Within F1, there are a number of terms you may hear from time to time that may not be familiar outside of the sport. One such term is Parc Fermé, and it does indeed play an important role in the sport. However, many new and existing fans alike may not be sure what Parc Fermé means.
Parc Fermé in F1 represents periods of time during a Grand Prix weekend where the cars are in their garages, but under strict supervision. Cars are checked by scrutineers to ensure the cars are within the regulations, and teams cannot modify their car in any way once it’s in Parc Fermé.
This is an important aspect of F1 during a weekend of racing, and while it may also be a time of frustration for teams, it’s something they do all respect. Below, we go into more detail about what Parc Fermé means, and why it’s an important aspect of the sport.
Parc Fermé is a French term that means ‘closed park.’ It refers to times during the Grand Prix weekend when teams have their cars parked in a secure area. This then allows their cars to be examined by scrutineers, and teams are not allowed to modify their cars in any way in Parc Fermé.
Basically, it’s a safe area where the cars remain untouched, to a certain extent, to then double-check that the race itself is run by cars that follow the rules. This is an integral part of the entire race weekend.
During these checks, the scrutineers carry out a mixture of both standard checks along with random checks on the cars. This is something that is done at every single race,and the teams are used to working under this series of restrictive conditions.
Parc Fermé operates under a number of very clear rules that are designed to stop teams from trying to get around them and gain some sort of an advantage over the others. Each rule and subsection is laid out clearly, so there can be no ambiguity for the teams as to what is expected from them under these conditions.
The reason behind the existence of Parc Fermé is to check over cars to ensure they meet the different rules and regulations. It would not make sense for the FIA to allow mechanics to mess around with the cars while they’re being checked.
So, virtually no work is allowed to be carried out at this point. However, three mechanics can be present in order to safely shut down the various systems that make up an F1 car.
Help And Not Hinder
Another job for the mechanics is to ensure that the correct equipment is there to not only deal with the systems, but also to assist the scrutineers with their job. They must help and never hinder as the scrutineers go about their task of making sure the cars meet the strict criteria.
The scrutineers are not only present at random times or when they’re doing their checks. While Parc Fermé conditions are in practice, it means a scrutineer is there whenever the team is near their car.
At the beginning of every race weekend, the teams all declare that their cars meet the criteria and do not break any rules. This self-declaration is generally accepted, but throughout the course of the weekend, a minimum of six cars are called into Parc Fermé to see if this is the case.
These first checks are carried out after the first practice session. But that’s not the only time cars will enter into these conditions. However, teams are free to make changes to their cars up to the start of the first qualifying session. At that point, every car is said to be under Parc Fermé conditions – more on that soon.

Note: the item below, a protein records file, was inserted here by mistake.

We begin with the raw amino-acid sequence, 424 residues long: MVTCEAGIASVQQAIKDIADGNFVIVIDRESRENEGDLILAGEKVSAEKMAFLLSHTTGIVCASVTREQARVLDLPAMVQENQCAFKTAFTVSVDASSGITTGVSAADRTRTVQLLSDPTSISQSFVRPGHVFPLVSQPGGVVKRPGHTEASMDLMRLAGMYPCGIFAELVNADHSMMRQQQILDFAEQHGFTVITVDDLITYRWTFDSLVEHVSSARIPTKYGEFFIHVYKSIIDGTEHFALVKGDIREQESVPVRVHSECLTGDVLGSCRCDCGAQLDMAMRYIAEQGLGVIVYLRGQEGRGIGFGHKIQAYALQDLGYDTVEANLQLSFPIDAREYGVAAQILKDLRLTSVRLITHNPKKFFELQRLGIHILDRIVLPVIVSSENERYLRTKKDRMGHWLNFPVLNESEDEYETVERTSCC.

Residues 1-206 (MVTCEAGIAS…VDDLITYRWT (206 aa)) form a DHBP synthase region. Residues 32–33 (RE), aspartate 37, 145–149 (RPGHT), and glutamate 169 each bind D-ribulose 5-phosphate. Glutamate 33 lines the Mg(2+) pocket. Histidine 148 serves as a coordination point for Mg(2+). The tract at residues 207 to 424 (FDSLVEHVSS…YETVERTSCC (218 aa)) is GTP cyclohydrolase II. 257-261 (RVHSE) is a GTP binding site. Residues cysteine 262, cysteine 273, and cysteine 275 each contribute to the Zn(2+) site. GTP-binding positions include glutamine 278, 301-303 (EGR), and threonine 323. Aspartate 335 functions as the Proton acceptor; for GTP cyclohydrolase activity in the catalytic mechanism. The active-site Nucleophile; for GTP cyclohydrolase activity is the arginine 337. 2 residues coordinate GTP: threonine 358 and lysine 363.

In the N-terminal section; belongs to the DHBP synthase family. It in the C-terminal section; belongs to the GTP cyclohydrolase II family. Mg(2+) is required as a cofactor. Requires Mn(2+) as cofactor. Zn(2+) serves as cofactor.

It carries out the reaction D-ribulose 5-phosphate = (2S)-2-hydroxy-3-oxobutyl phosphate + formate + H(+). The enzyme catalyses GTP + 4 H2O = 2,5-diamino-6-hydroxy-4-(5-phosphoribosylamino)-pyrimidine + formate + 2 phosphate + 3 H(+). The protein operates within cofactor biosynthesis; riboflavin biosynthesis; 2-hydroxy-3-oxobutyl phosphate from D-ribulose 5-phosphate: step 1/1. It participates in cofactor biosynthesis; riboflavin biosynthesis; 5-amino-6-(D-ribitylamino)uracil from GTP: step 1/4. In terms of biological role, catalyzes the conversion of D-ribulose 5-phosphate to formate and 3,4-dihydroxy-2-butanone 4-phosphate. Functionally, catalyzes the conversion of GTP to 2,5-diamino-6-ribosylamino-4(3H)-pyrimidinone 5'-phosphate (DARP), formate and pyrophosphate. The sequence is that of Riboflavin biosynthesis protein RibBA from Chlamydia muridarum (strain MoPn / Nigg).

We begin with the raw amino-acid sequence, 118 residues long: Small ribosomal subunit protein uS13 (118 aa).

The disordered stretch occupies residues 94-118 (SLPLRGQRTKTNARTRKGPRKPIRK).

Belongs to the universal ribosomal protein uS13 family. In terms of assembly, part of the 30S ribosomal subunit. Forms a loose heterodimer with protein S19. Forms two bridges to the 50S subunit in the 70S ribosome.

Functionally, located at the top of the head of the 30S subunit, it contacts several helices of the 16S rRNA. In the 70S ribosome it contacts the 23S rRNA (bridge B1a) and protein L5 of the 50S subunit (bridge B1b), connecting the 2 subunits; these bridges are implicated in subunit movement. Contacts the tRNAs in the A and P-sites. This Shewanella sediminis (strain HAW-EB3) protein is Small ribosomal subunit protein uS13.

Parc Fermé is very specific in terms of when teams are able to work on their cars while under these conditions. After qualifying has ended, teams have a time slot of three and a half hours to work on their cars, within a set of parameters outlined by the Parc Fermé regulations. The cars are then covered, and the teams leave.
On race day, the teams are allowed to go to their cars five hours prior to the formation lap taking place, and they can then start work on their cars once more. This work includes things like adding fuel, inspecting the engine, and replacing fluids. They can’t make major changes to the car like changing the style of rear wing or swapping out engines.
During Parc Fermé, there may be times where the FIA requests changes to be made to the car. However, they tend to be minor tweaks if anything at all.
Of course, this does not include any changes requested if they discover that a car has fallen foul of the laws. The only other thing they can request to be changed is if there is some safety issue that has to be revised. Clearly safety is at the absolute heart of it all, but even this type of change is not too common.
The rules state that each car enters Parc Fermé conditions as soon as qualifying begins. That means they cannot make a whole host of changes to the car through the qualifying session. When cars are knocked out of qualifying in either Q1 or Q2, those cars must return to the garage. At that point, they are still under Parc Fermé conditions.
The rules then state that a steward must be present whenever the teams of mechanics are close to the car. They are not allowed to make changes without a steward being present. The cars remain under Parc Fermé conditions throughout this entire time.
But any car that makes it to Q3 is then treated differently, according to the rules.
At that point, all those cars must go to the physical Parc Fermé rather than into the garage. Each car is then checked over to ensure they are legal, and then they are released back to the garage. However, a steward must still be present when the teams are working on their cars as they do remain under Parc Fermé conditions.